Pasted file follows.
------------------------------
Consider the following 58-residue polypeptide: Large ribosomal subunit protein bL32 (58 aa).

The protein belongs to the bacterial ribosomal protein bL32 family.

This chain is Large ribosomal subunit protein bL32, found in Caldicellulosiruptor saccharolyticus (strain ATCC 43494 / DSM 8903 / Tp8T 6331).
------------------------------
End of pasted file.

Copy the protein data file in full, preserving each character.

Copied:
Consider the following 58-residue polypeptide: Large ribosomal subunit protein bL32 (58 aa).

The protein belongs to the bacterial ribosomal protein bL32 family.

This chain is Large ribosomal subunit protein bL32, found in Caldicellulosiruptor saccharolyticus (strain ATCC 43494 / DSM 8903 / Tp8T 6331).